It takes courageous leadership to communicate true but unwanted information to an organization’s stakeholders, because it won’t be what they would like to hear.
Cost savings are all that CIOs are thinking about each day. The business side is constantly putting pressure on CIOs to reduce the impact the IT budget is having on the company. And in many cases, CIOs have achieved those goals. But in a surprising number of cases, they've failed at that. In fact, a new study, Challenging the Status Quo on Maintenance Contracts and Refresh Cycles to Lower Costs, from Network Hardware and Forrester Consulting, in which 304 IT decision-makers were polled, has found that in far too many cases, companies haven't been successful at reducing their IT costs because, well, they don't know about existing opportunities.
CIOs, other executives and employees all place a high priority on corporate values—and feel their organizations should be doing more to convey a sense of meaningful purpose, according to a recent survey from Deloitte. Yet opinions vary between senior managers and workers about how their companies are falling short. What's clear is that businesses which do promote a strong sense of purpose end up reaping substantial rewards, with respect to higher revenues, happier customers and a fully engaged workforce. "Organizations with a culture of purpose focus on delivering meaningful impact for all their stakeholders—customers, employees and communities," says Punit Renjen, board chairman for Deloitte. "Many businesses have made great strides to strengthen their role as corporate citizens. However, there is still so much more work to do. What companies do for clients, people, communities and society are all interconnected. A culture of purpose ensures that management and employees alike have a reason to go to work every day." A total of 1,310 professionals—with nearly 300 being executive level—took part in the research, which was conducted online by Harris Interactive.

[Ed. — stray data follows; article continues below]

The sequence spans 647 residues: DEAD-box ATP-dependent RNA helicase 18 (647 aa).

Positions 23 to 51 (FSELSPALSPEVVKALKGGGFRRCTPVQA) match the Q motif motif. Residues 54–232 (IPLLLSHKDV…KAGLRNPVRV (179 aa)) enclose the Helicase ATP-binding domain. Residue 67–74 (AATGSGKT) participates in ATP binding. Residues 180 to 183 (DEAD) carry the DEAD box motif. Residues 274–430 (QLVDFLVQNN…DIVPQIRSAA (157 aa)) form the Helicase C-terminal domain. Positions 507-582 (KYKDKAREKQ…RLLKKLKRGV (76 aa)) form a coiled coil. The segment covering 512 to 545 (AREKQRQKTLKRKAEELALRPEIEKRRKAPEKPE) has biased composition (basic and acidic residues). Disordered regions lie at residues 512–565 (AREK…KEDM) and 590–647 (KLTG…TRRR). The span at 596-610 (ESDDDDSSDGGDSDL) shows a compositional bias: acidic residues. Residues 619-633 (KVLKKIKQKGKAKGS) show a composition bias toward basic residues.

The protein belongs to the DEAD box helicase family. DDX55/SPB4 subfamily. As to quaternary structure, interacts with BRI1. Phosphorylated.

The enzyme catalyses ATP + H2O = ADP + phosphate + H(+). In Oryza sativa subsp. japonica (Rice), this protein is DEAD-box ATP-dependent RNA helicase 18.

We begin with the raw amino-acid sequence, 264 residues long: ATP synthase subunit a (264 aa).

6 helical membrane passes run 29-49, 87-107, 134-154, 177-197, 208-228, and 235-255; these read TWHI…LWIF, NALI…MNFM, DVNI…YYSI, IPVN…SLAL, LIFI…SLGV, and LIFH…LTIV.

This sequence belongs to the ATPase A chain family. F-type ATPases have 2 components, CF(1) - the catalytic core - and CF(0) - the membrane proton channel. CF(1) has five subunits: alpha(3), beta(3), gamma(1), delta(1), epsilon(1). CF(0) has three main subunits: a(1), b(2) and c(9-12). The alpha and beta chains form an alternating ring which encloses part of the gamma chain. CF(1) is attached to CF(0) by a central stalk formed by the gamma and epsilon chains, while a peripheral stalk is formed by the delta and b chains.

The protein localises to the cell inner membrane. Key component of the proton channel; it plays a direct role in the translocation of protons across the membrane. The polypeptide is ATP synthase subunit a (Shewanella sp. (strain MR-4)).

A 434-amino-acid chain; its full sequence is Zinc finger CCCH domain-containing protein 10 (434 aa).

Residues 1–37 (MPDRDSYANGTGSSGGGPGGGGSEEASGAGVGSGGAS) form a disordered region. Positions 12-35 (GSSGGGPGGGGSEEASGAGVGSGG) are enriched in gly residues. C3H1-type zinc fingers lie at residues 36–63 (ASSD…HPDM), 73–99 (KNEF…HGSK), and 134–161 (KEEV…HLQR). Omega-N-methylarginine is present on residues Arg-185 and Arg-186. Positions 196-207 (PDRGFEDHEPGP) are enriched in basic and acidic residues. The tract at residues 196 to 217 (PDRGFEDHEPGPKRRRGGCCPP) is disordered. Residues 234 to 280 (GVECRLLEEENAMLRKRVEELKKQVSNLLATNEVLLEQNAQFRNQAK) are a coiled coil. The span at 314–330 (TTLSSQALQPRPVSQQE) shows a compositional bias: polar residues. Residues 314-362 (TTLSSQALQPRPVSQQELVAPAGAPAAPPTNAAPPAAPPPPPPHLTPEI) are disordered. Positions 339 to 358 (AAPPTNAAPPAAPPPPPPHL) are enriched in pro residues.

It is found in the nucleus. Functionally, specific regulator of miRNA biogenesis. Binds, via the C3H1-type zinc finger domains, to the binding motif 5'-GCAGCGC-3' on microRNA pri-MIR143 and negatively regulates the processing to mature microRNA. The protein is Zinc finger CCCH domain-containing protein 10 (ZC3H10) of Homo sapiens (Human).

The traditional IT organization is disintegrating but will re-emerge as the domain-smart and customer-focused manager of an IT ecosystem.
CIOs appreciate that the IT budget is growing. However, they're concerned that their organizations will still fall behind due to a lack of innovation. They recognize the value of gender diversity, but they concede that their actual hiring practices often fail to reflect this sentiment. And given that they report more often to the CEO than the CFO these days, many now envision themselves holding the top post at a corporation in the near future. (Perhaps the fact that the majority have accepted a pay freeze plays a factor here?) These and other revelations come courtesy of the 15th annual CIO Technology Survey 2013, as conducted by Harvey Nash in association with TelecityGroup. If there is one major takeaway from the findings, it's that CIOs will continue to play a greater role in the business pursuits of their organizations, which means substantive relationship-building matters more than ever. "As technology has become pervasive and central to business, the CIO is increasingly no longer the only executive around the board room table responsible for the procuring and management of technology," says Albert Ellis, CEO of the Harvey Nash Group. "The CIO of the future will be increasingly required to influence the business rather than merely controlling systems and hardware. The relationship with the sales and marketing function requires more work. It's a critical area given the growing importance of digital, mobile and social media." Nearly 2,440 global CIOs took part in the research. For more about the survey, click here.
The job market has improved over the last year, but most people would agree that things could be better for just about everyone. The unemployment rates in the U.S., Europe and worldwide is still high, and some people are having an exceedingly difficult time finding a job. It's to the point now that many people have become discouraged, and view getting a job as something that they will never be able to achieve. That said, things appear to be much different in the IT sector. According to new data from job site Monster, which recently surveyed 200 enterprise-level employers who recruit IT professionals, demand for people in the IT sector will increase in the coming months. And those who have more skills and are in the most-desired areas might find it easier to find a suitable job. "The demand for IT expertise remains relatively stable with employers confident that they will look to fill these types of roles in the near-term," says Jeffrey Quinn, a Monster vice president. "Meanwhile, on the job seeker side, the IT jobs viewed on Monster see millions of views each month, indicating high interest by, if not volume of, potential candidates seeking employment in this field."
Many CIOs are encountering significant obstacles with turning their strategic and innovative plans into new business practices and operations.